When it comes to the short-term rental market, New York City has a wealth of opportunities. It happens to be one of the country’s biggest markets and has a top ten place in the list of most important markets for Airbnb.
However, if you’re looking for an Airbnb investment property and New York City is on your list of locations, you need to understand the NYC Airbnb rules. While there is no New York Airbnb ban, the city does make it exceedingly difficult. NYC Airbnb rules are pretty rigid on short-term rentals and other comparable properties.
If you want to invest in an Airbnb investment property in New York City, you need to know the answer to one especially important question, “Is Airbnb legal in NYC?” In this post, we’ll look at the different NYC Airbnb rules as well as some other helpful information, so you can better understand Airbnb laws.
NYC Airbnb Rules: Short-term Rental Regulations in NYC and the Multiple Dwelling Law
When it comes to understanding the NYC Airbnb rules, an excellent place to start is with the New York State Multiple Dwelling Law, or MDL for short. According to MDL, Article 1, Sections 4-7, 4-8a, a building that contains three or more dwelling units is classified as a Class A multiple dwelling.
According to the law, Class A multiple dwellings must be occupied for at least thirty or more consecutive days by the same individual or group of people independently.
The lease is illegal if a multiple dwelling is occupied for less than thirty days. However, there is an exception to this rule. It doesn’t apply if a “permanent resident” of the dwelling is present during the entire rental period (not including corporate hosts).
The MDL also prohibits any form of advertising for short-term rentals, including Airbnb listings or other online short-term rental platforms. The fines for breaking the rules are pretty steep, ranging from $1,000 to $5,000 to $7,500 for first, second, and third infringements. In addition, both individual hosts and the rental platform can be fined, which is serious.
Also included in the MLD are Class B multiple dwellings. These are multiple dwellings that are occupied transiently. The class consists of lodging houses, hotels, lodgings, rooming/boarding houses, and clubhouses. It also includes private homes occupied by one or two families with five or more transient boarders in one household. These properties are not generally subject to MDL regulations.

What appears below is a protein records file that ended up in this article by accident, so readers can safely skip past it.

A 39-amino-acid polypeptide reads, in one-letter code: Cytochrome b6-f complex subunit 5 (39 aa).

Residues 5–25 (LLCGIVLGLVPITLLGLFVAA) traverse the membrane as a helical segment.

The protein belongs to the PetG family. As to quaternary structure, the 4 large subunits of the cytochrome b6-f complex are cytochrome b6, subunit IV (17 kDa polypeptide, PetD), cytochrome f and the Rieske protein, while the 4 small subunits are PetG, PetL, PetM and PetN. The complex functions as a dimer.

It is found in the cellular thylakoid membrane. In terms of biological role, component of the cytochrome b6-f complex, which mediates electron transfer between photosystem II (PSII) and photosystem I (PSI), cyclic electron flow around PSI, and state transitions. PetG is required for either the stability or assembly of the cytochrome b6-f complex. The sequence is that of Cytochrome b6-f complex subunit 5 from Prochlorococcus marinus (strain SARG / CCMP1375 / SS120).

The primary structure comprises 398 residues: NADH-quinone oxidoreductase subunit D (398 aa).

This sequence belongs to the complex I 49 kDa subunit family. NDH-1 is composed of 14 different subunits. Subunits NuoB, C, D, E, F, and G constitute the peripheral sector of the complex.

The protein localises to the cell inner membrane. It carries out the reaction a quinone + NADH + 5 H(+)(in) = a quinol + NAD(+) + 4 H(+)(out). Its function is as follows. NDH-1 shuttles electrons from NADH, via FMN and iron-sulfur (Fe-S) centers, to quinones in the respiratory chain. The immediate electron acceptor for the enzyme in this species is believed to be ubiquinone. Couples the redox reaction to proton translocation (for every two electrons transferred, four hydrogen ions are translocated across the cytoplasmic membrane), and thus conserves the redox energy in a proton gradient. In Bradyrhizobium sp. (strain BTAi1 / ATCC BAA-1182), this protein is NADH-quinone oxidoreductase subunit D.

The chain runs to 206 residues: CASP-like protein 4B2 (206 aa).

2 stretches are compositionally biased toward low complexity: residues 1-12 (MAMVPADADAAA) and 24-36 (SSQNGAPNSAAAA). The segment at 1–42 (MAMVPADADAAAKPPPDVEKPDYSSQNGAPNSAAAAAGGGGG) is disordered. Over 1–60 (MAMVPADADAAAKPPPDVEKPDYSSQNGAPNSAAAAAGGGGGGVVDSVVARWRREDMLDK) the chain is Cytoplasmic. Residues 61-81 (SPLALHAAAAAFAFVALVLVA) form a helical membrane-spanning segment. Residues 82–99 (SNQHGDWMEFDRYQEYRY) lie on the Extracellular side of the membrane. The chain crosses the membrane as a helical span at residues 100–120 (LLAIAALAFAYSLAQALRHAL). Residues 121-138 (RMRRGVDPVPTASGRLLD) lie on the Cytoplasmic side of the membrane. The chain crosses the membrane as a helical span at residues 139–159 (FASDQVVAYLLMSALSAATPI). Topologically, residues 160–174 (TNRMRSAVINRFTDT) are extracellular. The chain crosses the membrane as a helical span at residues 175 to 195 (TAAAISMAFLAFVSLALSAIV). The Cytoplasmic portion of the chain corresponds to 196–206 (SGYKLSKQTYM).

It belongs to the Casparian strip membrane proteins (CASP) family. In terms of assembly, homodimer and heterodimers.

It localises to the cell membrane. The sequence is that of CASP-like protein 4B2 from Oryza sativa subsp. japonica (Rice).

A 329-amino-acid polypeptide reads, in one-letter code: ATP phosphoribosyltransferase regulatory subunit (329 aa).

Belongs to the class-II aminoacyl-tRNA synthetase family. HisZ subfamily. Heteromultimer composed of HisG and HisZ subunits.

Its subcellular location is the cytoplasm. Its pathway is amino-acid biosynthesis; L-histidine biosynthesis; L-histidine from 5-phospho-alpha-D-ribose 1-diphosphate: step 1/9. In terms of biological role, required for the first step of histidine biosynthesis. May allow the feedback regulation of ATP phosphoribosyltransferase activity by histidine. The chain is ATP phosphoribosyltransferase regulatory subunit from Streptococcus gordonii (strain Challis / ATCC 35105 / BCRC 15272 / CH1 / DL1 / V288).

Other NYC Airbnb Rules to be Aware Of
If you’re wondering, “Can you Airbnb in NYC?” there are other NYC Airbnb rules you need to be aware of.
Certificate of Occupancy or CO
All residential buildings in NYC must have a certificate of occupancy. If there is already a CO for a building you’re interested in investing in, you can check its validity at the New York City Department of Buildings website.
If there isn’t a certificate of occupancy, you’ll need to get one before you start using the building as a short-term rental.
A business license may be another requirement. You can find out whether this is necessary by visiting the New York City business portal or the New York City business regulation finder.
Rent Control Laws
Whether the property is rent-stabilized or rent-controlled is something else you’ll need to determine. You can find out whether it’s possible to rent this type of property short-term by checking out The New York Administrative Code rules. Rent stabilized properties are under Section 26-501-26-520, while rent-controlled properties come under Section 26-401-26-415. Alternatively, you can contact your local rent board for further guidance.
If you live in a rent-stabilized unit, such as a co-op, there may be restrictions on how much you can charge for an Airbnb rental. In general, those living in rent-stabilized buildings are discouraged from becoming Airbnb hosts. In addition, even in situations where laws are followed, many landlords frown on having their buildings used for Airbnb rental purposes.
Even if your co-op doesn’t have specific rules against short-term leases and using your unit for Airbnb hosting, you might still ruffle your landlord’s feathers or those of other tenants who grow tired of seeing non-residents coming in and out of the building.
Properties meant for transient occupancy, or tourist use may be subject to multiple taxes that are imposed by New York City and New York State. You’ll find the information you need on the New York State Department of Taxation’s website.
For more information about areas where transient rental buildings are permitted, you should consult the New York City Zoning Code.
If you’re already living in a property that has a residential lease and you’re considering starting a short-term rental there, you’ll need to get your landlord’s permission. This is for rental arbitrage purposes.
It’s advisable to ask the landlord to put their permission in writing. Having permission written in a legal document will avoid problems in the future. For example, if you violate your lease by engaging in unauthorized rentals, you could face eviction.
Condominiums and Single-Family Homes
State laws take precedent if you’re thinking about renting out your condominium as an Airbnb. If your condominium is located inside a Class A dwelling, you’ll still be unable to conduct any unhosted rentals for less than 30 days.
Your condominiums HOA may also have specific bylaws in place that make it difficult to become an Airbnb host. For example, some have minimum/maximum lease terms or expressly prohibit the use of units for vacation rentals.
Things are a little simpler for anyone with a single-family home in New York City. For example, the state’s Multiple Dwelling Laws won’t affect you. However, zoning restrictions may complicate your plans. For example, specific building codes may need to meet the legal requirements of a “rooming house.” Your Certificate of Occupancy will stipulate what type of zoning restrictions are in place for your property.